aving a clear driver safety policy is an essential part of running a fleet. Every organisation has a duty to look after its employees – including drivers. But the driver also has a duty to look after their vehicle and their own personal safety.
The Health and Safety at Work Act 1974 states: “You must ensure, so far as reasonably practicable, the health and safety of all employees while at work.
“You must also ensure that others are not put at risk by your work-related driving activities.”
Creating a driver handbook with key information, policy and limits is important, together with ensuring that drivers have read, acknowledged and signed the document.
Drivers need to have properly read and understood the policy for it to work effectively. If a policy is created but never properly shared with staff, then it is worthless.
Fleet operators should ensure all staff, including senior managers, understand that the organisation expects everyone who drives for work to drive safely for their own and others’ benefit.
Although restrictions such as speed limits and seatbelts are set by law, a policy should still include information such as this.
The policy should also state that those driving on business require a full driving licence, and how long they should have held it for. Licence checking and frequency should be included.
Drivers should also be reminded of the minimum eyesight levels and details of the company eye testing policy, if available, should be given.
Drivers should visually check their vehicles weekly.
Tyre tread should meet the legal minimum 1.6mm level, with details of the tyre replacement process and the tread depth at which you recommend tyres should be changed.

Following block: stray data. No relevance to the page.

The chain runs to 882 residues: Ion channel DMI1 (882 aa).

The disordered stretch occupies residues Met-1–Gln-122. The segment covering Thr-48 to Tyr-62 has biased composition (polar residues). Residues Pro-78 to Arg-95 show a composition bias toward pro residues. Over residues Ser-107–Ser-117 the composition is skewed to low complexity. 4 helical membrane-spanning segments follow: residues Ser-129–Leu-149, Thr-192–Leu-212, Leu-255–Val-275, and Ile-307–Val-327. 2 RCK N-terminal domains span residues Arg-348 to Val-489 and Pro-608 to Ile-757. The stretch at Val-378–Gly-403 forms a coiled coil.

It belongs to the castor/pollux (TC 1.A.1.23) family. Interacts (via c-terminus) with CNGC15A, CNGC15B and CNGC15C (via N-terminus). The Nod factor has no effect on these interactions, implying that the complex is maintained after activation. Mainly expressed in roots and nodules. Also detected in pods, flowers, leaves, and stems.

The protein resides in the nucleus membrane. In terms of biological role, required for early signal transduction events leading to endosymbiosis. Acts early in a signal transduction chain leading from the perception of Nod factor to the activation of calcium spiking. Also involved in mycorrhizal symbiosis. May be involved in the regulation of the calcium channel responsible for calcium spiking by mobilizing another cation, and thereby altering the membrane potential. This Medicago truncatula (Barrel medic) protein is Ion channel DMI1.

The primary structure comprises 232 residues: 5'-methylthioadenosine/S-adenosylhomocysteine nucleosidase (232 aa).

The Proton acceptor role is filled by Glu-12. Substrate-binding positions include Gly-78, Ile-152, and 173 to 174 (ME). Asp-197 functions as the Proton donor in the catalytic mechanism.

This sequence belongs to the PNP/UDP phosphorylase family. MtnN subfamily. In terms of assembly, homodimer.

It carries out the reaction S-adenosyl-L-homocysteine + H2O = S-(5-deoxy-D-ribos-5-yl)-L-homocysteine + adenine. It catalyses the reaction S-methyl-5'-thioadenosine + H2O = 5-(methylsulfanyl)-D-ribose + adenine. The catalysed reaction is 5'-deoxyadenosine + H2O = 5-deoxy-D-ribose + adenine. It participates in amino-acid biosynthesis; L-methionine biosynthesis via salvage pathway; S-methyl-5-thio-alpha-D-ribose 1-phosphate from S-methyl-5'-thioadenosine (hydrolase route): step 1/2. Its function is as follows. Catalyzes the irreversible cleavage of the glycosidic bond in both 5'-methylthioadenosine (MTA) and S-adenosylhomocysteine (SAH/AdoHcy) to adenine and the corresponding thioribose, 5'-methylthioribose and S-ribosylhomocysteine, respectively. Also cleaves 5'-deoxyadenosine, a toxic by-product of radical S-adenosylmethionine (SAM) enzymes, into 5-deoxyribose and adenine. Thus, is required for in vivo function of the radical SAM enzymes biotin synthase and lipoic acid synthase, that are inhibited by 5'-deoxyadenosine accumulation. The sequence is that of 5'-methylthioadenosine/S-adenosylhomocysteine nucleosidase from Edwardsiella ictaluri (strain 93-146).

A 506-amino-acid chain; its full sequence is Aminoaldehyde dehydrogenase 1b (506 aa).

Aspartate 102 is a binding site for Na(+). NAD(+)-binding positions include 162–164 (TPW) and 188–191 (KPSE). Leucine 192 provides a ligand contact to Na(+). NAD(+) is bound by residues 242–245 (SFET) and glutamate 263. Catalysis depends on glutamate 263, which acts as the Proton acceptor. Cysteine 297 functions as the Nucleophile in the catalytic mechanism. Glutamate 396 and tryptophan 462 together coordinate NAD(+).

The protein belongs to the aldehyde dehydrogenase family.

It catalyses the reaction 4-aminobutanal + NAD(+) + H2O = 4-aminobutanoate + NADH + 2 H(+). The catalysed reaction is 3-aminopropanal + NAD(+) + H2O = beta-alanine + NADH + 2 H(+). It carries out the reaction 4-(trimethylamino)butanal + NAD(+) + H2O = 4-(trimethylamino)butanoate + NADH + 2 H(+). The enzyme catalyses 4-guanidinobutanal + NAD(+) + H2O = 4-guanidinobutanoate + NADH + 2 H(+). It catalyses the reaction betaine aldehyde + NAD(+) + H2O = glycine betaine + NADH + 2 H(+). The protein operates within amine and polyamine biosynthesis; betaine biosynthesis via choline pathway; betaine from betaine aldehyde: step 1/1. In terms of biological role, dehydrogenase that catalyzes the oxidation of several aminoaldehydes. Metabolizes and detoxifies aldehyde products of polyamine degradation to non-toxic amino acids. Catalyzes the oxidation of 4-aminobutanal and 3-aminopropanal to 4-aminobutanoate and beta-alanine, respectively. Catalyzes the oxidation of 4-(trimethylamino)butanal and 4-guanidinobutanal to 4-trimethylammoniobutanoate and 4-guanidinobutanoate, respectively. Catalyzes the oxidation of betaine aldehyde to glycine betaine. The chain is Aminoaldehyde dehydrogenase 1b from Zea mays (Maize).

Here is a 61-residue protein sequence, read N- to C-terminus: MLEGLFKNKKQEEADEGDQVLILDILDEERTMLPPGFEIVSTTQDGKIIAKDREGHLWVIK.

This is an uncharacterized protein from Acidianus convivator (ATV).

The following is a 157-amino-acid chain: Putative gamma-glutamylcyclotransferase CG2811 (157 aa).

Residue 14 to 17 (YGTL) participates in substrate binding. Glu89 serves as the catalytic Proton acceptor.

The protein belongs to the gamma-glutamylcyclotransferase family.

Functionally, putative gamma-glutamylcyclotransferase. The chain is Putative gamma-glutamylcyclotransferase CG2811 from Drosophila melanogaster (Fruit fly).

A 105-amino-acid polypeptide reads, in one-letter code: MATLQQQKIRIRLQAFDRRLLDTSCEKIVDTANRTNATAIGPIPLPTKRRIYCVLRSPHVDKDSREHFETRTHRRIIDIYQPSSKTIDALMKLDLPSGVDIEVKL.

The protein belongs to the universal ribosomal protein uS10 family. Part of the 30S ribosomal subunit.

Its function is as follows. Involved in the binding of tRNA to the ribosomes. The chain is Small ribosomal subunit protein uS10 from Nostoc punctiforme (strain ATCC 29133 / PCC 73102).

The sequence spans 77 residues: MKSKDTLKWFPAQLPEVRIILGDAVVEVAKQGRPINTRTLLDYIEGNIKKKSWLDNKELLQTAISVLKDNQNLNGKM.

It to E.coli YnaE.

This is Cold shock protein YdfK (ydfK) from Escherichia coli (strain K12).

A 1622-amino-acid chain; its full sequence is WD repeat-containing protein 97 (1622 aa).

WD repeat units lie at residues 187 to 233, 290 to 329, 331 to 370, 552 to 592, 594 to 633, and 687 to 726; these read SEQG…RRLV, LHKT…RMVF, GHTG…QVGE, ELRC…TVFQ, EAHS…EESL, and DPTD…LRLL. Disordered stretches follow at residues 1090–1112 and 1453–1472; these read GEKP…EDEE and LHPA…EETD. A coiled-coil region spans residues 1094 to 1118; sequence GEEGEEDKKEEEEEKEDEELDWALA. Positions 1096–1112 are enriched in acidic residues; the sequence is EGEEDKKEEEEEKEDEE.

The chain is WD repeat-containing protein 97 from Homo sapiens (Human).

Bulbs, oil and screenwash should be checked and details provided of replenishment. A reporting procedure for bodywork damage should also be provided.
Road safety charity Brake recommends drivers stop for a break at least every two hours for a minimum of 15 minutes.
Mobile phone use
Hand-held mobile phone use is illegal, and a fleet policy should state this. It is also an offence to ‘cause or permit’ a driver to use a hand-held mobile phone while driving. Therefore, employers can be held liable as well as the individual driver if they allow employees to use a hand-held phone while driving.
However, the use of a hands-free mobile phone is at the employer’s discretion. Many have completely banned mobile phones at the wheel, including hands-free use.
The policy should also state that drivers must not use their phone to text, check email or any other associated tasks while in control of a vehicle.
Alcohol and drugs
Staff must not drive for work if their ability to do so safely is impaired by alcohol, drugs or medicines. The legal drink-drive limit is 35mg of alcohol per 100ml of breath. The Government is in the process of introducing specific drug-drive limits; however, the recommended policy for both alcohol and drugs is zero tolerance.
It is also worth mentioning ‘morning-after’ drink-driving in your policy, so that drivers are aware of the possible effects of this while on company business.
Testing kits for drug use are now also available, and if you plan to use these in suspected cases of drink or drug driving, you should mention this in your policy.